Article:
I just create and share as much content as humanly possible. Every day, I wake up thinking, you know, who can I help today? And I try and help my list as much as possible, I get lots of replies, every time I send a message. And people ask for help I try and help them as much as I can.
Will Bachman 25:49
I don’t know much about the world of independent professionals or small boutique shops in the software development world. Tell me a little bit about how do clients find boutique firms or independent software developers? Are there intermediaries in that space? Or they’re kind of platforms where they connect? Are they going on GitHub and finding someone like our, how are they connecting with clients?
Jonathan Stark 26:15
Yeah, the ones that are doing better, typically are word of mouth. So they kind of get sporadic word of mouth introductions, which is, is okay. I mean, it’s great. It’s great to get referrals and word of mouth. But generally, they don’t have a system in place to make it predictable. It’s very random. That’s, that’s probably the most common way for folks who are successful. Another way that can be found is if they are a software developer in a particular platform space, like Salesforce, or pi, or, I don’t know, FileMaker, or something like that, then they’ll get, they can get some marketing, it’s sort of piggyback off of the platform itself. So Salesforce might have Salesforce does have a directory with software developers who might be, you know, in the area of someone searching for a Salesforce consultant. So that’s another way if you’re sort of on a platform specialty, you can piggyback on the platform itself. You know, they’ll have you speak at their conferences and that sort of thing. But toward the sort of lower end of the spectrum, people are hustling for jobs, they are checking job boards, back in the day, they would be looking for things on Craigslist, you know, that was probably the complete bottom of the barrel. These days, there are marketplaces like Fiverr, and top towel and 99 designs. And most people, I don’t think most buyers are going to get all that’s not a bad idea. To tell you the truth. I think you mentioned GitHub, mostly that, in my experiences where a recruiter would go to look for an employee. And there are certainly job boards and marketplace like that word if people are looking for software developers as employees. But generally, for folks who are looking for some kind of freelancer, they’re going to ask their friends, you know, you know, good rails developer, or they’re going to look on some setup sort of platform marketplace, like, you know, salesforce.com slash partners or something like that. And then after that, it turns into this sort of lower value marketplaces where everyone you know, it’s like your name, your hourly rate, sort by price, pick the cheapest one. So it’s, it’s not great. Yeah.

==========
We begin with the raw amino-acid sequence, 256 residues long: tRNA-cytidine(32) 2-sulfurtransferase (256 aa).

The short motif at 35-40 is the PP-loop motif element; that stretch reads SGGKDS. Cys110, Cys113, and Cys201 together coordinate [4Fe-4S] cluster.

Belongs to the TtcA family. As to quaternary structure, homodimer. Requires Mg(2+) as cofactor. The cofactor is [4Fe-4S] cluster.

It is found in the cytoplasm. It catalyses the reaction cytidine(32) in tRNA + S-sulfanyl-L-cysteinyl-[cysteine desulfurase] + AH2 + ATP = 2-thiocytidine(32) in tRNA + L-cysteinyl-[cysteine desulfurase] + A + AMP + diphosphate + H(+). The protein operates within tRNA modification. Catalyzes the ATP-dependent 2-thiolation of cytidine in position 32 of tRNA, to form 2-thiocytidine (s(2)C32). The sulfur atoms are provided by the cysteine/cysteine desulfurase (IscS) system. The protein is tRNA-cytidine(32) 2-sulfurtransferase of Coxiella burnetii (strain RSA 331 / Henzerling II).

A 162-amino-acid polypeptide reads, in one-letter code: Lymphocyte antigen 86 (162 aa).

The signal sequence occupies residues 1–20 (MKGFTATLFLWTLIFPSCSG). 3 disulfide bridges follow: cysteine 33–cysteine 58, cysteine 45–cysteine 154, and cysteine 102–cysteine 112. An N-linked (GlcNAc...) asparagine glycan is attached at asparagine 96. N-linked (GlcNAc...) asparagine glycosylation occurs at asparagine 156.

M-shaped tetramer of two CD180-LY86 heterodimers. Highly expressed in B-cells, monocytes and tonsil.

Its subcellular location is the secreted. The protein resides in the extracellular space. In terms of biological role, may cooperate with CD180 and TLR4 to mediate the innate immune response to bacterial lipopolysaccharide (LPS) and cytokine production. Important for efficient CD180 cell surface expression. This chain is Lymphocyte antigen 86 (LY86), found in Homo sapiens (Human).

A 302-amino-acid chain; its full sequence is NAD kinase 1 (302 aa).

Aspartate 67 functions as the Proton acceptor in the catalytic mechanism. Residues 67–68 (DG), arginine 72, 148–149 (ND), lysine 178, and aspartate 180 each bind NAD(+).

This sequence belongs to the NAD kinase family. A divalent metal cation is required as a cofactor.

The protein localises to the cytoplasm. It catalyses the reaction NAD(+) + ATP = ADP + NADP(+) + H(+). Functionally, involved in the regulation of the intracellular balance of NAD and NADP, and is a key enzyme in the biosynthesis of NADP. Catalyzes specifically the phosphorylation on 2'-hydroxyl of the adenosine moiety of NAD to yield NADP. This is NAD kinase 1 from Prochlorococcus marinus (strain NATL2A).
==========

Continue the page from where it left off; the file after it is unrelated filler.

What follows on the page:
Will Bachman 28:38
Give us some success stories of freelancers that you’ve coached and kind of what sort of transformation they’ve seen in their in their own business.
Jonathan Stark 28:46
Sure. I don’t want to I mean, it’s gonna probably come across as bragging. But I asked
Will Bachman 28:50
I asked him to brag, brag brag away.
Jonathan Stark 28:53
Yeah, I mean, I have a coaching student this in 2019, he, he runs a firm, maybe six employees or seven employees. And, you know, we’ve been working together we started working together in 2018. And in 2019, he had his best year ever by a longshot while working less working fewer hours. In one of the one project he closed, he said it was more than double the highest priced project you’ve ever sold. And it was about the same amount of work as the biggest project you’ve ever done. And and that project, actually wrapped up at the end of 2019 was very successful for the client and for his client and for me from the student. Other students who credit me with buying them their house where they increased their prices so much that you know, you get paid cash for a down payment on a house. You know, it’s it’s shocking how much of a change it is when you disconnect your time from your money. It’s It’s amazing. Like they’re basically people are you know, software developers, but I think all professionals, if you’re good, if you’ve been doing it a while, and you can point to results that you’ve provided, you’re almost definitely leaving money on the table. I can give you more examples, I have a copywriter I’m working with who’s sending out proposals, a copywriter sending out proposals, that where the top tier option is, is in the six figures. I mean, it’s unheard of.
Will Bachman 30:23
Very interesting idea. So, so the, it’s really about changing the mindset. And instead of starting first with the scope, and then being with V, start with the value, come up with some prices, and then figure out okay, for that price, what could I What could I accomplish? How can I help? Yeah, how can I help? Jonathan, we mentioned your website a couple times, Jonathan Stark, calm, any other ways that you’d like to put out there for people to find you online?
Jonathan Stark 30:50
Sure. I mean, that’s definitely the best way if you go to my site. But for folks, obviously, people listening to this, listen to podcasts, I also do a show with a co host, called the business of authority, which I think would be hyper, super relevant to this particular audience. It’s about basically about turning yourself from saying things like I am a management consultant into I am ve fill in the blank. So how are you like, what are you the one and only at and once you’re a go to person like that, once you’re an authority in a very specific thing, people are going to come to you, you’re not going to have this downward price pressure, the value that is perceived from the buyer is going to be much higher. I mean, this is I mean, anybody that worked in McKinsey knows this, you know, they they’re, they’re paying you’re paying for or any of them really, once you leave, and you don’t have that brand behind you. It’s a whole different can of worms. So that’s what that is. So if you go to the business of authority.com, you can listen to I think we’ve got 100 and 120 episodes or so.
Will Bachman 31:58
So if you have not been listening, you’ve got some catching up to do. Now, that sounds like a really relevant show. So we will include that link as well in the show notes. So Jonathan, this has been a fantastic discussion. I encourage people to check out and sign up for your free course. Why not? It’s free, and get a taste of what john has been talking about on the show. Thank you so much for joining. Right well